Clio in Motion
First Lady In Motion: Betty Ford and the Public Eye

First Lady In Motion: Betty Ford and the Public Eye

M. A. Davis

As with all modern First Ladies, photographs of Betty Ford are easy to find on the Internet. One striking image, taken January 19, 1977 by White House photographer David Hume Kennerly, shows Ford on her last day as First Lady, striking a dancer’s pose atop the Cabinet room table. Smiling at the camera and balanced on her stocking feet, Betty Ford looks happy, taken away from her husband’s political woes and her manifold health problems. This joyful picture, however, went unpublished for fifteen years – the photographer feared that this moment of freedom might be misattributed to Ford’s drug addiction.

During her husband’s presidency, it had never been a secret that Betty Ford had been a professional dancer and dance instructor. People knew she’d been a student of Martha Graham, a performer in Carnegie Hall, a teacher of dance and fashion to disabled children in Grand Rapids before her marriage. But today – fifty years after her husband’s presidency and more than a decade after Betty Ford’s death in 2011 – dancing is no longer part of Betty Ford’s story. When we think of Betty Ford, we might remember her feminist activism, her campaign against breast cancer, and the other worthy causes to which she was devoted. Significantly, as the last First Lady before the rise of the Christian right, her time in the White House marks perhaps the last time in American history that a Republican woman in the public eye could be so unapologetically feminist. But there was, always, more to her than that. Which begs the question: What was the relationship between her activism and her identity as a dancer?

It’s too cute to say that “Betty Ford was a feminist because she was a dancer.” But perhaps it shouldn’t surprise us that a woman so conscious of freedom and movement, of breaking social boundaries and taking the stage herself, would be so forthright a figure in the public eye throughout her life. She took to the national stage as First Lady, enjoying approval ratings higher than her husband’s, embracing causes that would be impossible to imagine for a Republican First Lady today. This was fitting. Forty years earlier she had reached beyond the boundaries of Midwestern respectability to take the stage in Carnegie Hall. Perhaps it’s no wonder she then broke so many boundaries as First Lady.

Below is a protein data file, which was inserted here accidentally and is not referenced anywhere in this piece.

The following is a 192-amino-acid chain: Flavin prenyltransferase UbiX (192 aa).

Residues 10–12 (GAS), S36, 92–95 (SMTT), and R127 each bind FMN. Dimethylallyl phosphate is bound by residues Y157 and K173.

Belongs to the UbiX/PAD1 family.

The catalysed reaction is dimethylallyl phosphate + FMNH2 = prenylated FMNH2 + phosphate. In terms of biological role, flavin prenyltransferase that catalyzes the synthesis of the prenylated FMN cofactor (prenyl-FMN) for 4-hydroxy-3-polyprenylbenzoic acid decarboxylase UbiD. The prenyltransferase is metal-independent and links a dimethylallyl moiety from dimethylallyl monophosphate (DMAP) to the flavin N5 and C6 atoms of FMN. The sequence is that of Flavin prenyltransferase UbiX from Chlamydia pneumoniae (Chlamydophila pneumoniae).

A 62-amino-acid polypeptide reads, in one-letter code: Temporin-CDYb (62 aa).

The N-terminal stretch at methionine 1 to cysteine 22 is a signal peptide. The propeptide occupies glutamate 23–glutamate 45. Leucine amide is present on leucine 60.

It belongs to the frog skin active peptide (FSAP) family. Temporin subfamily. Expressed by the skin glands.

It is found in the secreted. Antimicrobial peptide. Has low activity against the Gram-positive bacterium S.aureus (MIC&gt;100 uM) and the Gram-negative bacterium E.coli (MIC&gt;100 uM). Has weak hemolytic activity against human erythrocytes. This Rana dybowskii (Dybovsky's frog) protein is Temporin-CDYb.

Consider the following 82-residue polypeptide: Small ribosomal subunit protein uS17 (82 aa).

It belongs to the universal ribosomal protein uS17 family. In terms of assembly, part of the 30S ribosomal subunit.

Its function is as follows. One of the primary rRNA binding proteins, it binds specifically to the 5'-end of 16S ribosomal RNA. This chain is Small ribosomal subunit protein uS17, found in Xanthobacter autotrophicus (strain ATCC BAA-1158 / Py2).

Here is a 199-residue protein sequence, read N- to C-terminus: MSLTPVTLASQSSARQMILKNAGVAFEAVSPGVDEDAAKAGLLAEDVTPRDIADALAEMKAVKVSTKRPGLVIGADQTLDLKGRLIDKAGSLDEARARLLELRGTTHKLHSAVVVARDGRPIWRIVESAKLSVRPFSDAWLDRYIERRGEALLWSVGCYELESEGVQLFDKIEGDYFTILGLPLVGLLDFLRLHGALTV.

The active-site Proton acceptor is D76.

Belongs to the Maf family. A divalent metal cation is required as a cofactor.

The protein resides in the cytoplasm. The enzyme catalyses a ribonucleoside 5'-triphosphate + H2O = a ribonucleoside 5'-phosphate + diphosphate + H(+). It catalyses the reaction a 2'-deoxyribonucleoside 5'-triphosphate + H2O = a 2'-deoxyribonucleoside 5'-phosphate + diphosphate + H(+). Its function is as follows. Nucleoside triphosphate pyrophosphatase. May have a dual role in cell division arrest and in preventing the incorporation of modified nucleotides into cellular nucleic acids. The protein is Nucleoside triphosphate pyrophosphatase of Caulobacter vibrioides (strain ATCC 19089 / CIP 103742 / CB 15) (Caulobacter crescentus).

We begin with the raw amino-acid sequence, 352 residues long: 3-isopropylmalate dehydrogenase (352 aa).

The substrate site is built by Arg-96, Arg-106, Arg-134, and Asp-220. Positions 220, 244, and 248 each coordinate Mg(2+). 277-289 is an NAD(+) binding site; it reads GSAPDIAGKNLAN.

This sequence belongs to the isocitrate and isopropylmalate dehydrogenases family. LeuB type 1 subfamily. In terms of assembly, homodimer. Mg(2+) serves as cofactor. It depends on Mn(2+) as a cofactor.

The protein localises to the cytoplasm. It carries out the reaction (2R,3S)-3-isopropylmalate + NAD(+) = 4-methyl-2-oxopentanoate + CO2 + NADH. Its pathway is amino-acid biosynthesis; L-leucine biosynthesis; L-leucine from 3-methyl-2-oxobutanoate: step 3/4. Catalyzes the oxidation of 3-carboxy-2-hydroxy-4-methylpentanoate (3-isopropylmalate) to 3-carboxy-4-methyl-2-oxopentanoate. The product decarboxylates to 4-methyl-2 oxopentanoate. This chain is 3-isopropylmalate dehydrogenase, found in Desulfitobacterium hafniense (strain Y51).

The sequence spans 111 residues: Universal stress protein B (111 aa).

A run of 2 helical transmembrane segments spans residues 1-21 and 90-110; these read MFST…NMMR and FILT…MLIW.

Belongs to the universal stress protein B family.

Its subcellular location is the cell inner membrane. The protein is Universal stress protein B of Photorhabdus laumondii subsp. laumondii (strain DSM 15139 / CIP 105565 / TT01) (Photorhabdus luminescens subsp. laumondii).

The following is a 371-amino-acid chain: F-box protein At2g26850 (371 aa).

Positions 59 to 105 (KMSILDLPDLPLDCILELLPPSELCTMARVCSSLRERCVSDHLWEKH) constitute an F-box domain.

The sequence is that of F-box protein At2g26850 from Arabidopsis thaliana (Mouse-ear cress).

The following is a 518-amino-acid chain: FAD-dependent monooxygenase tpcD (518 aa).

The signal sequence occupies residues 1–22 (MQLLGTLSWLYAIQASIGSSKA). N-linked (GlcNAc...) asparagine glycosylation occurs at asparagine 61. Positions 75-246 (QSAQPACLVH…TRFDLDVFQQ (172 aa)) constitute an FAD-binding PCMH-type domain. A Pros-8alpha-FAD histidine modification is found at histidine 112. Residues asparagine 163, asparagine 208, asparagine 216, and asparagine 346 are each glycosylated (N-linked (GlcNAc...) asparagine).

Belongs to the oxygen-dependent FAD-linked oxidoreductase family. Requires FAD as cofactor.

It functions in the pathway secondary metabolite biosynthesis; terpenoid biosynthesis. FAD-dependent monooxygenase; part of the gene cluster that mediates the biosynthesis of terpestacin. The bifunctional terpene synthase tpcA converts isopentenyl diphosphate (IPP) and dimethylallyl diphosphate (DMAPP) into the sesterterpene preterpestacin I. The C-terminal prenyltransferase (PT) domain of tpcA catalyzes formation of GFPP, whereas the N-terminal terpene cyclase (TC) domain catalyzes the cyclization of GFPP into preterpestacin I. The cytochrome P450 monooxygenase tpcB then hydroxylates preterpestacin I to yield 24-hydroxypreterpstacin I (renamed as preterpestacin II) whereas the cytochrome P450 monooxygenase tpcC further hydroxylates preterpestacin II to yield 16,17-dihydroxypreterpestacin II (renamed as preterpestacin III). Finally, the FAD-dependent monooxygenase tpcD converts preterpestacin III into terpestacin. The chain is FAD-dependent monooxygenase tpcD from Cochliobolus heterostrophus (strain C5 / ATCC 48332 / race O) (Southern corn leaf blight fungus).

Elizabeth “Betty” Bloomer was eight years old in 1926 when her mother enrolled her at the Calla Travis Dance Studio in Grand Rapids, Michigan. It was an exciting time to learn dance. The 1920s were an age when dance performers and creators were mostly women, putting agency in female hands.[1] It was also when performers like Isadora Duncan were shattering the conventions of previous generations, and modern dancing was replacing European-style formalism. Even dance education itself was professionalizing – the first dance education major was established by Margaret H’Doubler in 1926.[2] That being said, the motives of the Bloomer family were down-to-earth. Hortense Bloomer (Betty’s mother) saw dance as a way to learn the refined manners that had been key in her own well-to-do upbringing.

The Callas Travis school offered “Spanish dancing, ballet, tap, acrobatic,” with a finale that required ballet. But Betty’s love was always modern dance – and her dream was New York City. “[Modern dance] was release,” she remembered forty years later, “it was the freedom to be able to express myself through my body.”[3] She had reason to want that freedom. Her father, as several of his children would become, was an alcoholic. He had failed at multiple jobs before settling near his wealthy in-laws in Grand Rapids, having slid down the ladder from a comfortable office job to working as a traveling salesman. The Bloomers may not have been poor, but they were never secure.